Forum, Nov. 15: The carbon balance of a sustainably managed forest

Published: 11/14/2019 10:00:24 PM
Modified: 11/14/2019 10:00:14 PM
The carbon balance of a sustainably managed forest

I was glad to see the recent column supporting the wood-fired heating plant that Dartmouth College is considering (“Biomass opposition understandable — and wrong,” Nov. 9). It cleared up some of the misconceptions that have been published, especially the minimal air pollution from a large-scale wood-burning plant and the advantages of making our forests more valuable to keep as forests. The carbon dioxide produced by burning wood could use more discussion.

It is true that if you burn one tree and release its carbon as carbon dioxide it might take 100 years for a similar tree to regrow and resorb the same amount of carbon. But thinking about a forest shows a different picture.

A forest produces a certain amount of wood each year. If you harvest that wood and burn it, that carbon is released into the atmosphere, but the same amount is reabsorbed the next year as more wood is produced. The forest would absorb carbon dioxide even if not harvested, but the wood produced would, in a mature forest anyway, eventually rot and then release its carbon. In a managed forest, extra carbon dioxide is absorbed, as harvesting trees stimulates other trees to grow faster. This carbon balance is even better if the wood burned is from chipping of branches that would otherwise be left to rot.

So, a sustainably managed forest will absorb the same amount of carbon that is harvested each year, resulting in a neutral carbon dioxide balance. And forests in the Northeast are all basically harvested in a sustainable manner: Any harvest stimulates immediate regrowth, without the need to plant more trees.

I hope Dartmouth considers all aspects of the carbon balance of its plans, as even geothermal energy and heat pumps require electricity, which is still one of the biggest producers of greenhouse gases.

BEN STEELE

Etna

The writer is a professor emeritus of biology at Colby-Sawyer College.

A chance to heat local

I have followed with interest the debate over Dartmouth College’s proposed biomass plant and want to emphasize one aspect that I don’t believe has been given enough attention. The biomass fuel would be sourced from properties in and around the Upper Valley and would employ many people from the region, including foresters and loggers.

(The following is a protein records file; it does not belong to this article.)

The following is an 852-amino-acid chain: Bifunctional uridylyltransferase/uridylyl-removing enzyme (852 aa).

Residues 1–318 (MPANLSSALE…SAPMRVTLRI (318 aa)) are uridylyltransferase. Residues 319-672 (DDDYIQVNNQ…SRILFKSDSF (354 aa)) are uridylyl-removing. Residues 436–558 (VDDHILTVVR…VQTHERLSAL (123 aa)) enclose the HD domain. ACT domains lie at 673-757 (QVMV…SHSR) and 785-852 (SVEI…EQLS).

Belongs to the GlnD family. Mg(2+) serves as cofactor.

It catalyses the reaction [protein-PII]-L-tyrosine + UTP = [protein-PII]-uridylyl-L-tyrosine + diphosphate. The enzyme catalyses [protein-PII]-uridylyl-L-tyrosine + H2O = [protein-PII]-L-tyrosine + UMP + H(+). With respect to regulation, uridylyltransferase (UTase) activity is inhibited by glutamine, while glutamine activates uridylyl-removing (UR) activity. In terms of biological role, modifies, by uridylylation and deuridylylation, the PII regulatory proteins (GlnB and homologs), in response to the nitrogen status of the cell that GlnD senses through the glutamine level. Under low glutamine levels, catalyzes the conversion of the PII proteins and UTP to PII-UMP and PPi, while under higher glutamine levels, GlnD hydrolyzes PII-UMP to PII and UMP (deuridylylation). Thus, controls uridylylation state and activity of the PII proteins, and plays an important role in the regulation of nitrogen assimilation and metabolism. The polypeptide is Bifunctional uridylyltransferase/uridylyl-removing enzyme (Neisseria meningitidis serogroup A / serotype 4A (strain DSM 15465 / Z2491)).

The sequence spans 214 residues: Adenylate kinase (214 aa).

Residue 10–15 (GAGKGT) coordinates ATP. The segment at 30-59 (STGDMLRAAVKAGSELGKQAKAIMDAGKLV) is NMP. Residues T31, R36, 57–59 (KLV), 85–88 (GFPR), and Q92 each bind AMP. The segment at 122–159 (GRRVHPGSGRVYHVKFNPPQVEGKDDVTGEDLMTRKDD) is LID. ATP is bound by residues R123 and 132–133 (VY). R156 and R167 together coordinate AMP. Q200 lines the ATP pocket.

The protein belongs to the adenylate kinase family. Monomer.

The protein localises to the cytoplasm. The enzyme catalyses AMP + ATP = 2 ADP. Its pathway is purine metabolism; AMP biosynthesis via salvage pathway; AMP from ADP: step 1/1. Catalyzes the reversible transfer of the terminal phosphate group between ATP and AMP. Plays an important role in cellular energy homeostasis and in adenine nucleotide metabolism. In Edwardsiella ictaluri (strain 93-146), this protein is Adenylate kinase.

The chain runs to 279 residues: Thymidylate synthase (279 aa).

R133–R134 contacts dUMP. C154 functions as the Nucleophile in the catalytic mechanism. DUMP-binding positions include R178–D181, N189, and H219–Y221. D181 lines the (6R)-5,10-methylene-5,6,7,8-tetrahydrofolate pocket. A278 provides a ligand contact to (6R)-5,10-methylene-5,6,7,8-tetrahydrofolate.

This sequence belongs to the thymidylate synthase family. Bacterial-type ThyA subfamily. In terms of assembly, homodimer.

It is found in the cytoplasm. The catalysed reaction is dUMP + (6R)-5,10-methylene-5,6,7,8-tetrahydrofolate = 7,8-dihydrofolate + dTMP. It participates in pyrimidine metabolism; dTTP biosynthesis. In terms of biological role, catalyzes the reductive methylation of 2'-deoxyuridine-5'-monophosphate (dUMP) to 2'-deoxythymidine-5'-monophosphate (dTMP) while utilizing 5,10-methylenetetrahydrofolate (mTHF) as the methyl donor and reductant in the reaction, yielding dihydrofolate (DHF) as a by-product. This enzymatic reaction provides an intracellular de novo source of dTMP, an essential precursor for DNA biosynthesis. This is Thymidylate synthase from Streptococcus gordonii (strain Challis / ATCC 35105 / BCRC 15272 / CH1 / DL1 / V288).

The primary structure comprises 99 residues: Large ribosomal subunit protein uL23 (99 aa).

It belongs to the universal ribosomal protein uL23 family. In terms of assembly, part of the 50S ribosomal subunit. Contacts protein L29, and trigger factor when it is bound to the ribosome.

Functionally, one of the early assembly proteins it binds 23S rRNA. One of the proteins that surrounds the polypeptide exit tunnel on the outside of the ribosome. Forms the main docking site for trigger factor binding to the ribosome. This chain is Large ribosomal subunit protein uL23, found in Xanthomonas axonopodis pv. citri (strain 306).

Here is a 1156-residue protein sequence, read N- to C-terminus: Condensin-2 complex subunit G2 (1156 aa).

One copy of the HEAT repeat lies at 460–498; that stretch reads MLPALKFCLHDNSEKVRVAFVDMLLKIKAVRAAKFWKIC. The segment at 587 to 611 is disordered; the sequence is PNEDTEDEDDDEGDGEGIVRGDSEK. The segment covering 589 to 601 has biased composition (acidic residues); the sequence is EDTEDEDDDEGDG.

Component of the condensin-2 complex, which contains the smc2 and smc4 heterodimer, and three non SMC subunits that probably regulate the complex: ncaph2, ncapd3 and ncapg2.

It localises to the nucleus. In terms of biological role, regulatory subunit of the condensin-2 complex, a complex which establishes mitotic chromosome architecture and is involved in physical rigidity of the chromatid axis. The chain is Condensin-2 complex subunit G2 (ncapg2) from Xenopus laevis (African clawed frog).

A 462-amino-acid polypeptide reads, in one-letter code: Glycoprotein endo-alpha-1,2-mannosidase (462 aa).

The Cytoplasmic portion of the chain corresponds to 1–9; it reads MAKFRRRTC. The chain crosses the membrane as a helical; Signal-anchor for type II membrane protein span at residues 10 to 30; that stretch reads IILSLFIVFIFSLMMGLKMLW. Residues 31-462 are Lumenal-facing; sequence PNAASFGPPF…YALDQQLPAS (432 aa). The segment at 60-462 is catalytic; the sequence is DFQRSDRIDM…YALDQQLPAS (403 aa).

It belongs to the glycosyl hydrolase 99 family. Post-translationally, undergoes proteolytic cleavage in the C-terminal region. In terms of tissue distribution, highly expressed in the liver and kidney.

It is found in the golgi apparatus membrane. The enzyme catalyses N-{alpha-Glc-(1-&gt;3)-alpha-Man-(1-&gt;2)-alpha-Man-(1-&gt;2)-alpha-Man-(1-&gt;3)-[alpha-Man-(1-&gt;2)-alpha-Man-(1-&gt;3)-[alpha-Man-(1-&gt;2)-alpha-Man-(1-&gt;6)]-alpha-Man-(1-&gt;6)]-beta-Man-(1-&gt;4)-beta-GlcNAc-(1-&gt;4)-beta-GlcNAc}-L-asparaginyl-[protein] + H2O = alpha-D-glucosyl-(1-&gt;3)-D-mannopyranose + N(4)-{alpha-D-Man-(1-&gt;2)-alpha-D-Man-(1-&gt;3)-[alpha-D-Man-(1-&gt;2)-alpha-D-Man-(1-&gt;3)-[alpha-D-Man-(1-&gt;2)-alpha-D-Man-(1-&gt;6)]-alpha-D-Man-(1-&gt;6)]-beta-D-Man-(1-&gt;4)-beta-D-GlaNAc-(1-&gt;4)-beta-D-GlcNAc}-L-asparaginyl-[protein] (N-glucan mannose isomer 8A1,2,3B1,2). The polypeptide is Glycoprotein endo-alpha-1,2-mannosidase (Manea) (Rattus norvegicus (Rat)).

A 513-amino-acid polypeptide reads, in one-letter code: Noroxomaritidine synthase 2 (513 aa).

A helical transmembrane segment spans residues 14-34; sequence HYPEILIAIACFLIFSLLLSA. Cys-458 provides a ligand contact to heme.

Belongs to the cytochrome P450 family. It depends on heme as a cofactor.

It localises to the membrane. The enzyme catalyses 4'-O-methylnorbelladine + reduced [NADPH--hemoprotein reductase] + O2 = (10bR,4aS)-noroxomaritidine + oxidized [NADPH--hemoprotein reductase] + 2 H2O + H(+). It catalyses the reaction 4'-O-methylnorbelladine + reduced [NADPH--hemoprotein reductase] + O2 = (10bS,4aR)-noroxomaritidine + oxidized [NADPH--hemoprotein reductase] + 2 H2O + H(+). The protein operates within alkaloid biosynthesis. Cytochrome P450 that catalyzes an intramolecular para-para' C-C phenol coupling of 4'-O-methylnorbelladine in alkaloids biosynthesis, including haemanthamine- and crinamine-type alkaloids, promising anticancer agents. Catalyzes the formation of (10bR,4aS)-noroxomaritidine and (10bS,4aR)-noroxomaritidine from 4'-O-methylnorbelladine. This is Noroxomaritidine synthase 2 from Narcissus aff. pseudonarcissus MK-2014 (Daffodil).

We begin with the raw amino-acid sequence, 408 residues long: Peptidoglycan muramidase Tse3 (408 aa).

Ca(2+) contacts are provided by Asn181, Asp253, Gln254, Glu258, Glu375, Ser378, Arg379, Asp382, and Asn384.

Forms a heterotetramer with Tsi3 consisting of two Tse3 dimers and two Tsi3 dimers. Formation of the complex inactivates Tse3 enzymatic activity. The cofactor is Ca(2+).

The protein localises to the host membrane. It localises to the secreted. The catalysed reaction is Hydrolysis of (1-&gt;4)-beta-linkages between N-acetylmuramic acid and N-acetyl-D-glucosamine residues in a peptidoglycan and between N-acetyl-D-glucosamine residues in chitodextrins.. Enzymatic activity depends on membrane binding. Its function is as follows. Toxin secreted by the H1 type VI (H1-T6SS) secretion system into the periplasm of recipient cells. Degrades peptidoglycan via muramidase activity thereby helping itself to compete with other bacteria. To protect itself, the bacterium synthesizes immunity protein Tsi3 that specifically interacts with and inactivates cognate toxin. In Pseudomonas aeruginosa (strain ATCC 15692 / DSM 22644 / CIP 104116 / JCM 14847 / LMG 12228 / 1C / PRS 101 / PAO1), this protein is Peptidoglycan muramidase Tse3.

Yes, working in the woods is tough and sometimes dangerous, but these are good jobs and this would have many economic benefits right here in the Upper Valley. In addition, because the biomass would be locally produced, the college would have the opportunity to oversee the harvests to ensure best forestry practices.

We talk about eating local to benefit our local farmers. This is an opportunity to heat local, which would provide many benefits in the region.

DOUG TESCHNER

Haverhill

Our leaders victimize children

The number of children who have been forcibly separated from their families at the U.S.-Mexico border is higher than previously thought, totaling almost 5,500, including babies and toddlers, since July 2017. Housing migrant children has become a lucrative business with the Trump administration shifting to privatize the detention of migrant children. Businesses such as Comprehensive Health Services, a Florida-based government contractor, are raking in millions of dollars.

A new Centers for Disease Control and Prevention report warns that childhood trauma has an enormous effect on lifelong health, future violence and victimization. Poor health outcomes include depression and heart disease. The adverse effects of trauma are not just on physical health; people who have experienced trauma are less likely to finish high school or find a job.

What has been shown to alleviate the effects of trauma are nurturing relationships and communities. To help children grow up to lead healthy lives, the CDC urges interventions to lessen immediate and long-term harms and strengthen support for families.

Alleviating the effects of trauma requires leaders who don’t enrich themselves at the expense of tender lives. What is desperately required are leaders who inspire us all to create a world in which every child can get a strong start and thrive.

VIVIAN DOLKART

Grantham




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